Letter | Published:

Pitx2 promotes heart repair by activating the antioxidant response after cardiac injury

Nature volume 534, pages 119123 (02 June 2016) | Download Citation

Abstract

Myocardial infarction results in compromised myocardial function and heart failure owing to insufficient cardiomyocyte self-renewal1. Unlike many vertebrates, mammalian hearts have only a transient neonatal renewal capacity2. Reactivating primitive reparative ability in the mature mammalian heart requires knowledge of the mechanisms that promote early heart repair. By testing an established Hippo-deficient heart regeneration mouse model for factors that promote renewal, here we show that the expression of Pitx2 is induced in injured, Hippo-deficient ventricles. Pitx2-deficient neonatal mouse hearts failed to repair after apex resection, whereas adult mouse cardiomyocytes with Pitx2 gain-of-function efficiently regenerated after myocardial infarction. Genomic analyses indicated that Pitx2 activated genes encoding electron transport chain components and reactive oxygen species scavengers. A subset of Pitx2 target genes was cooperatively regulated with the Hippo pathway effector Yap. Furthermore, Nrf2, a regulator of the antioxidant response3, directly regulated the expression and subcellular localization of Pitx2. Pitx2 mutant myocardium had increased levels of reactive oxygen species, while antioxidant supplementation suppressed the Pitx2 loss-of-function phenotype. These findings reveal a genetic pathway activated by tissue damage that is essential for cardiac repair.

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Gene Expression Omnibus

Data deposits

The sequencing data set has been deposited in the NCBI Gene Expression Omnibus (GEO) under accession number GSE70413.

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Acknowledgements

The project was supported in part by IDDRC grant number 1U54 HD083092 from the Eunice Kennedy Shriver National Institute of Child Health & Human Development. This project was supported by the Mouse Phenotyping Core at Baylor College of Medicine with funding from the National Institutes of Health (NIH) (U54 HG006348). The project was also supported by grants from the NIH (DE 023177 and HL 118761 to J.F.M.; DE 13941 to B.A.A.; HL-077439, HL-111665, HL-093039, DK-099653 and U01-HL-100401 to E.N.O.), and the Vivian L. Smith Foundation (J.F.M.). J.F.M. was supported by Transatlantic Network of Excellence Award LeDucq Foundation Transatlantic Networks of Excellence in Cardiovascular Research 14CVD01: “Defining the genomic topology of atrial fibrillation”. E.N.O. was supported by Fondation Leducq Networks of Excellence, Cancer Prevention and Research Institute of Texas and the Robert A. Welch Foundation (grant 1-0025). G.T. was supported by American Heart Association (AHA) (13POST17040027). P.C.K was supported by German Research Foundation (DFG) (KA4018/1-1).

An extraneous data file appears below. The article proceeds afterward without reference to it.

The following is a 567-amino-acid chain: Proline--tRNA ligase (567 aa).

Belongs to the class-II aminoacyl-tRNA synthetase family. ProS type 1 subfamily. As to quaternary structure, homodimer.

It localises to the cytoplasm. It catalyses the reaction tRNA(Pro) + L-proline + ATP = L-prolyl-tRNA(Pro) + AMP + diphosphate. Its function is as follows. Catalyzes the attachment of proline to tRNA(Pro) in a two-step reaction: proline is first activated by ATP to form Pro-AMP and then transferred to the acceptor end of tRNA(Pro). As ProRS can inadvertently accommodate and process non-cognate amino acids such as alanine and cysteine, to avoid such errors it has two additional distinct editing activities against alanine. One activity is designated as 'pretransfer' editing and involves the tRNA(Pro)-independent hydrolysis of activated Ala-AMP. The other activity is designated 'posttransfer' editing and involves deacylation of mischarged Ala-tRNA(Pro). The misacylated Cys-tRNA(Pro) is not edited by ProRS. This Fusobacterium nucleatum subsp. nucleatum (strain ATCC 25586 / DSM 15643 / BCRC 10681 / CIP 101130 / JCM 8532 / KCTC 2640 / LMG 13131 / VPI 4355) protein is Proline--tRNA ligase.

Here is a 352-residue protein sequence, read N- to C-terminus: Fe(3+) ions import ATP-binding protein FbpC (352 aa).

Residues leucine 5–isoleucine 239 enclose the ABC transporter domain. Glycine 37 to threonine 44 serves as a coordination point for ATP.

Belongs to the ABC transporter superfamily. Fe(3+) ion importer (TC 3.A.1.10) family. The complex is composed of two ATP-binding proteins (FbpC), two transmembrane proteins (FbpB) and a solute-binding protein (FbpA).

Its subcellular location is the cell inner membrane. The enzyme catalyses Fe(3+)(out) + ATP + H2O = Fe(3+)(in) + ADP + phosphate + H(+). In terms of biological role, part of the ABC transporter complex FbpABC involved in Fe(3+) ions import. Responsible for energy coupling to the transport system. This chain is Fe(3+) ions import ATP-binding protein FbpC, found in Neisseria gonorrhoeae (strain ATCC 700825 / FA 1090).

Author information

Affiliations

  1. Department of Molecular Physiology and Biophysics, Baylor College of Medicine, One Baylor Plaza, Houston, Texas 77030, USA

    • Ge Tao
    • , Peter C. Kahr
    • , Min Zhang
    • , Lele Li
    •  & James F. Martin
  2. Texas Heart Institute, Houston, Texas 77030, USA

    • Yuka Morikawa
    • , Mahdis Rahmani
    • , Todd R. Heallen
    •  & James F. Martin
  3. Department of Anatomy and Cell Biology and the Craniofacial Anomalies Research Center, The University of Iowa, Iowa City, Iowa 52242, USA

    • Zhao Sun
    •  & Brad A. Amendt
  4. Department of Molecular Biology and Hamon Center for Regenerative Science and Medicine, University of Texas Southwestern Medical Center, Dallas, Texas 75390-9148, USA

    • Eric N. Olson
  5. Program in Developmental Biology, Baylor College of Medicine, Houston, Texas 77030, USA

    • James F. Martin
  6. Cardiovascular Research Institute, Baylor College of Medicine, Houston, Texas 77030, USA

    • James F. Martin

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Contributions

J.F.M. and G.T. conceived the project and designed the experiments. G.T., P.C.K., Y.M., M.R., T.R.H. and L.L. performed experiments and analysed data. Z.S. and B.A.A. provided reagents and performed experiments. E.N.O. provided the transgenic animal model. M.Z. and G.T. performed bioinformatics and statistical analyses. J.F.M. supervised the project and analysed data. G.T. and J.F.M. wrote the manuscript.

Competing interests

The authors declare no competing financial interests.

Corresponding author

Correspondence to James F. Martin.

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DOI

https://doi.org/10.1038/nature17959

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